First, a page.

Starting next academic year, Yale will switch from relying on private lenders in favor of a federally funded student loans program, Yale Director of Student Financial Services Caesar Storlazzi said Tuesday.
While Yale previously resisted adopting the government’s Direct Loans program, the University announced it will make the switch even before it becomes mandatory with the passage of the Student Aid and Fiscal Responsibility Act, expected as early as December.
Yale initially listed compromised service and higher fees among its concerns with the Direct Loans program, but the changes will not affect student loan availability or eligibility, Storlazzi said.
Yale currently uses the Federal Family Education Loan (FFEL) program, through which students receive federally subsidized loans from private banks. The new law would replace FFEL with the Direct Loans program, which lends federal funds directly to students and their families. Yale will make the switch in advance of the legislation’s likely passage because Storlazzi’s office must install new software and adopt new administrative procedures in preparation for Direct Loans, Storlazzi said. Under the new program, Yale will be held responsible for overseeing the distribution of federal student loans — a job that was done by private lenders under FFEL, he said — and also for restructuring the Financial Aid Office.
“The writing is on the wall, and we want to make sure that there is a smooth transition to the Direct Loans program when it passes,” Storlazzi said.
Discussion over plans to adopt the Direct Loans program has been on the agenda for more than two years, Storlazzi said. But Yale has been reluctant to assent to government requests that the University adopt the program (just last month, Secretary of Education Arne Duncan sent a letter to 3,000 colleges urging them to do so) because private lenders traditionally provided better service and borrower benefits such as lower interest rates, Storlazzi said. FFEL loan providers likewise have expressed concerns about the loss of innovation and default counseling services generated by competition among multiple private lenders.
Other benefits provided by private lenders included reduced interest rates during repayment for on-time payments, up-front fee reductions and better mortgage rates for consistent on-time payments, Storlazzi said.
But he noted that due to the economic crisis, such borrower benefits have disappeared, making FFEL and direct loans very similar.
Storlazzi pointed to Bank of America’s decision two weeks ago to pull out of the FFEL program and Congress’s refusal to renew the Ensuring Continued Access to Student Loan Act (ECASLA), which ensured the continued availability of federal funds to private lenders through the economic crisis, as evidence that a switch to the Direct Loans program is all but inevitable.
According to data from the Yale Financial Aid Office, 399 Yale undergraduates currently hold Stafford Loans, the student loans subsidized or funded by the federal government, whose funding source will switch from private lenders to the federal government once the Direct Loans legislation passes. Storlazzi said he expects these students will barely notice the switch.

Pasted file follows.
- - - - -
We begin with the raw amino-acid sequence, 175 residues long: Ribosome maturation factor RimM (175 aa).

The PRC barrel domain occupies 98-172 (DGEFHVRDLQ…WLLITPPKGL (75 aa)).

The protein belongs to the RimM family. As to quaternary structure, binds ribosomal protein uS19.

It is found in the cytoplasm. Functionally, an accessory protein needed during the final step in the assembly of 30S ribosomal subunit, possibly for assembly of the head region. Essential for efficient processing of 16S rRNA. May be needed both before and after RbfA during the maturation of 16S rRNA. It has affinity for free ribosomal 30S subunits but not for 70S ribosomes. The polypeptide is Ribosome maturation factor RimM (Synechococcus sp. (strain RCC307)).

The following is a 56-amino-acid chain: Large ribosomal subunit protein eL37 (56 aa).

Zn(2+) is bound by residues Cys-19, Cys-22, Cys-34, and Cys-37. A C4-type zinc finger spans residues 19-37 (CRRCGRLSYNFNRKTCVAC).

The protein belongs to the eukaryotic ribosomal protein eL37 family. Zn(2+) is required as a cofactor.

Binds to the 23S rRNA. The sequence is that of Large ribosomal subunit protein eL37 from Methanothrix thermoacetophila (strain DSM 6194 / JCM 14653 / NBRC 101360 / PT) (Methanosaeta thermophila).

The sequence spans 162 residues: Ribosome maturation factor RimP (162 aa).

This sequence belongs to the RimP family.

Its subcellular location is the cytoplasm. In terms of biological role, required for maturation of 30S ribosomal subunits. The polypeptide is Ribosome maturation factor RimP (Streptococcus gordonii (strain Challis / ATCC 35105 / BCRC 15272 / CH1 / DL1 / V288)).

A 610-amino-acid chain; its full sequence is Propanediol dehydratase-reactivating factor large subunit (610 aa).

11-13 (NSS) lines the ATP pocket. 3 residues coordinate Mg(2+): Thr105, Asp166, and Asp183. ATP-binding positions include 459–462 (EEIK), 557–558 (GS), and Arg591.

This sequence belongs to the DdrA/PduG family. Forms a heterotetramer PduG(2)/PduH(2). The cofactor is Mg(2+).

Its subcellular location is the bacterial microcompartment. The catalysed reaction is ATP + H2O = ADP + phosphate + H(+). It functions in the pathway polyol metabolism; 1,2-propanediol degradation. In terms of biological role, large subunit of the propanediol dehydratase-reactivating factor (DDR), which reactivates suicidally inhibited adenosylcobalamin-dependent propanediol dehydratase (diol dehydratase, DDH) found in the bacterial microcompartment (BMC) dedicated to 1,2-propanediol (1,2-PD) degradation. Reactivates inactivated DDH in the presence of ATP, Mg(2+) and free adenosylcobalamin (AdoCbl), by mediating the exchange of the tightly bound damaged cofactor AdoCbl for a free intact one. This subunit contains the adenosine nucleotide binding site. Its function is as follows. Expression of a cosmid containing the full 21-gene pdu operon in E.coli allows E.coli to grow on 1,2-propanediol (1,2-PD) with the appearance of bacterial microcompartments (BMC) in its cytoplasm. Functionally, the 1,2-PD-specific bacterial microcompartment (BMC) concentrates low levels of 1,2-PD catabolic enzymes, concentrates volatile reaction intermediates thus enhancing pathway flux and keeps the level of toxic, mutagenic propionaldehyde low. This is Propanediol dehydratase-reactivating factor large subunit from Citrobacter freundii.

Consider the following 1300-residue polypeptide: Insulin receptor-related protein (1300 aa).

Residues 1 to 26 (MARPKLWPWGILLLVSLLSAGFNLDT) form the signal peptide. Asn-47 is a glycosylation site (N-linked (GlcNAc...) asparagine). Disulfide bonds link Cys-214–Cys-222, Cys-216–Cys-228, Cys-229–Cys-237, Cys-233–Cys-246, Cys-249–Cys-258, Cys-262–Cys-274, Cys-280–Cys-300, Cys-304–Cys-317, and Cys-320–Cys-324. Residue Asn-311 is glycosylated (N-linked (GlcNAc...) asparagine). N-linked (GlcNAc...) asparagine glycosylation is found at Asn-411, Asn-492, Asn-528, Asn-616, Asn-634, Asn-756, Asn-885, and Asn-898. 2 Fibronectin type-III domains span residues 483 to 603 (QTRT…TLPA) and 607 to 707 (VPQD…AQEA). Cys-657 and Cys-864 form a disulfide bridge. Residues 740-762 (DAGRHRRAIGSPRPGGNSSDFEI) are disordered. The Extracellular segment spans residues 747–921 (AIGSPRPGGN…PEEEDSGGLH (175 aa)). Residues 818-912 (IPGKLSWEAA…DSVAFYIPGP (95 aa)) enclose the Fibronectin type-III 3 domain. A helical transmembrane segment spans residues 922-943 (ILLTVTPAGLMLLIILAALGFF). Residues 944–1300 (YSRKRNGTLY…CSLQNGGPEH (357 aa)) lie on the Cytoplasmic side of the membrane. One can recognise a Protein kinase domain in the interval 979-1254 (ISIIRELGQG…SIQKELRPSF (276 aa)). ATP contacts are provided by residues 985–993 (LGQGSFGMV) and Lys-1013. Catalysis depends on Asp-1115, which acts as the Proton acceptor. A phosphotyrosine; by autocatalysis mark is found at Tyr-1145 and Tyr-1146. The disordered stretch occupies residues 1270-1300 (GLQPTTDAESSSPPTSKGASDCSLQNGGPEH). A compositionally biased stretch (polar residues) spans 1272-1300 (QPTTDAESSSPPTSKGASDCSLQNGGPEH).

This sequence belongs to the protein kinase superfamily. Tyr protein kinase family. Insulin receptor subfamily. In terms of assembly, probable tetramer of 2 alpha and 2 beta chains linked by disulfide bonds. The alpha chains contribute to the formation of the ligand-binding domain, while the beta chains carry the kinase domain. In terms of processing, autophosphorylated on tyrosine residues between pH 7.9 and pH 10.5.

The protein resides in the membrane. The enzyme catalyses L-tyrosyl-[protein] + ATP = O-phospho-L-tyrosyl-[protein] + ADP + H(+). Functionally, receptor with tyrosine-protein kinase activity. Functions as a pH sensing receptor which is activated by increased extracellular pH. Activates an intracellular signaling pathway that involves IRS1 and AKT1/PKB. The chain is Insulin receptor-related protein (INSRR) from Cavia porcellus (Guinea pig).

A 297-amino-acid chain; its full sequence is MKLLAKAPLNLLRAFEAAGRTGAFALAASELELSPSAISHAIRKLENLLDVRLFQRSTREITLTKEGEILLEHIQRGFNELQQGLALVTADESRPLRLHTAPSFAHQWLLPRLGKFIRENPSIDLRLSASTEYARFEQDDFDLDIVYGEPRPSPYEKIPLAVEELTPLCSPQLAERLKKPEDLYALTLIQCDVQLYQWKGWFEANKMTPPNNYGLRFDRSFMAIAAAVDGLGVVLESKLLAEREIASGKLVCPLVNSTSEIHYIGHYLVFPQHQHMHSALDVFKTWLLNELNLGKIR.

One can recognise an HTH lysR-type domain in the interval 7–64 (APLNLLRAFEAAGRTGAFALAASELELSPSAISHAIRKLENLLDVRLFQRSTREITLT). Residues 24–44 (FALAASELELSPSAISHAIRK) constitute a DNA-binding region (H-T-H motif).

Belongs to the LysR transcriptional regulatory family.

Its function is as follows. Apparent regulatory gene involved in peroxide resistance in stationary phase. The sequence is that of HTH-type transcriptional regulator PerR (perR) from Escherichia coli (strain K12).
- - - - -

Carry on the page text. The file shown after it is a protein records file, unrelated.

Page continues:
“Only the source of funding for student loans has changed,” he said. “Application procedures, eligibility and loan regulations will remain the same.”
Yale students who take Yale Student Loans or alternative loans provided by banks but not subsidized by the government — the two other lending options allowed by the Financial Aid Office — are not affected by the changes, and parents using the Federal PLUS loan, which helps parents pay their contribution, will see their interest rate drop to 7.9 percent from 8.5 percent, Storlazzi added.
Kevin Bruns, executive director of America’s Student Loans Providers, an organization that represents FFEL lenders, said competition among private lenders created incentives for lenders to develop new services geared toward increasing customer satisfaction. Among the innovations were the creation of an electronic signature tool that allowed students to complete their loan applications online.
Counseling services that help students who are about to default on their loan repayments will also disappear once the Direct Loans legislation is passed, said Richard Croce, senior vice-president and general counsel of Connecticut Student Loan Providers, an agency that guarantees FFEL loans.
Still, Zakiya Smith, policy advisor in the Office of the Under Secretary of Education, said concerns over compromised service are unwarranted. Under the direct loans program, the government outsources its lending to four private companies — Sallie Mae, American Education Services/Pennsylvania Higher Education Assistance Agency, Great Lakes Education Loan Services, Inc. and Nelnet, Inc. — whose contract renewals will take into account the level of customer satisfaction and default prevention, Smith said.
Still, Yale’s decision to switch to the Direct Loans program will mean the University will now face added administrative burdens, said Mark Kantrowitz, publisher of FinAid.org, a Web site that offers financial aid information and advice to college-bound students.
Yale students holding Stafford Loans will be notified of the changes to the source of their funding by the Financial Aid Office beginning January of next year. An updated version of Yale’s financial aid application will also be made available that month.
Once legislation on Direct Loans is passed, universities will be required to convert their loans by July 1, 2010.